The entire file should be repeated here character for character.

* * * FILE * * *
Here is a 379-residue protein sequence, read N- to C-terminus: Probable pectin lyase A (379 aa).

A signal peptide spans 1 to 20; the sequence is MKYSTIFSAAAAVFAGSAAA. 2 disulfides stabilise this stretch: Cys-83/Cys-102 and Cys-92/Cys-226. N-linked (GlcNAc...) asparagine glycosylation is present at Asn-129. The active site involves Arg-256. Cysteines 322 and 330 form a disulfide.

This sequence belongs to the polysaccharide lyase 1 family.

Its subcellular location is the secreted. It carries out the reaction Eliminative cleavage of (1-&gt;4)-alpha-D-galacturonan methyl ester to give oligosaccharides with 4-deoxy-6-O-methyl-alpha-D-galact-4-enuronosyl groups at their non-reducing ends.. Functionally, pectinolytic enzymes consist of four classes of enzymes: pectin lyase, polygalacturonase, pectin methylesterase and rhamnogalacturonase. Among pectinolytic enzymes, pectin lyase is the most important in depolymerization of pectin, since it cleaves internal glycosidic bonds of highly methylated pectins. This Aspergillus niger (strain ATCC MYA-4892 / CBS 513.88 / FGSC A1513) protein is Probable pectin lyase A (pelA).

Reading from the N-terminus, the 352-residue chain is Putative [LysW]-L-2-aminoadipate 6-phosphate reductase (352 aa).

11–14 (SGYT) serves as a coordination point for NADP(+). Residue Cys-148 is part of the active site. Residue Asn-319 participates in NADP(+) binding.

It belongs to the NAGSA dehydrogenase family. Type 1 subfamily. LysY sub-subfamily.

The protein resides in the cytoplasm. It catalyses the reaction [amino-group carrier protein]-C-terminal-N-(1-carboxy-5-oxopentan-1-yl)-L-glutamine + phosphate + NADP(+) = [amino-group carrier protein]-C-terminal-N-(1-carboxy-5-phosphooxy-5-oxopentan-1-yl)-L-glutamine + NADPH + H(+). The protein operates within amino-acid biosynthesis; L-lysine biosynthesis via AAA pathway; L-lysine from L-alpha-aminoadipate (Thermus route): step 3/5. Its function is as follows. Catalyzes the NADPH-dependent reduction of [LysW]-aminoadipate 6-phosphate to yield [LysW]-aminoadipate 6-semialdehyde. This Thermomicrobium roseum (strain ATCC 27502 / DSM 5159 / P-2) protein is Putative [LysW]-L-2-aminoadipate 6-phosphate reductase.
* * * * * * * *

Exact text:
Here is a 379-residue protein sequence, read N- to C-terminus: Probable pectin lyase A (379 aa).

A signal peptide spans 1 to 20; the sequence is MKYSTIFSAAAAVFAGSAAA. 2 disulfides stabilise this stretch: Cys-83/Cys-102 and Cys-92/Cys-226. N-linked (GlcNAc...) asparagine glycosylation is present at Asn-129. The active site involves Arg-256. Cysteines 322 and 330 form a disulfide.

This sequence belongs to the polysaccharide lyase 1 family.

Its subcellular location is the secreted. It carries out the reaction Eliminative cleavage of (1-&gt;4)-alpha-D-galacturonan methyl ester to give oligosaccharides with 4-deoxy-6-O-methyl-alpha-D-galact-4-enuronosyl groups at their non-reducing ends.. Functionally, pectinolytic enzymes consist of four classes of enzymes: pectin lyase, polygalacturonase, pectin methylesterase and rhamnogalacturonase. Among pectinolytic enzymes, pectin lyase is the most important in depolymerization of pectin, since it cleaves internal glycosidic bonds of highly methylated pectins. This Aspergillus niger (strain ATCC MYA-4892 / CBS 513.88 / FGSC A1513) protein is Probable pectin lyase A (pelA).

Reading from the N-terminus, the 352-residue chain is Putative [LysW]-L-2-aminoadipate 6-phosphate reductase (352 aa).

11–14 (SGYT) serves as a coordination point for NADP(+). Residue Cys-148 is part of the active site. Residue Asn-319 participates in NADP(+) binding.

It belongs to the NAGSA dehydrogenase family. Type 1 subfamily. LysY sub-subfamily.

The protein resides in the cytoplasm. It catalyses the reaction [amino-group carrier protein]-C-terminal-N-(1-carboxy-5-oxopentan-1-yl)-L-glutamine + phosphate + NADP(+) = [amino-group carrier protein]-C-terminal-N-(1-carboxy-5-phosphooxy-5-oxopentan-1-yl)-L-glutamine + NADPH + H(+). The protein operates within amino-acid biosynthesis; L-lysine biosynthesis via AAA pathway; L-lysine from L-alpha-aminoadipate (Thermus route): step 3/5. Its function is as follows. Catalyzes the NADPH-dependent reduction of [LysW]-aminoadipate 6-phosphate to yield [LysW]-aminoadipate 6-semialdehyde. This Thermomicrobium roseum (strain ATCC 27502 / DSM 5159 / P-2) protein is Putative [LysW]-L-2-aminoadipate 6-phosphate reductase.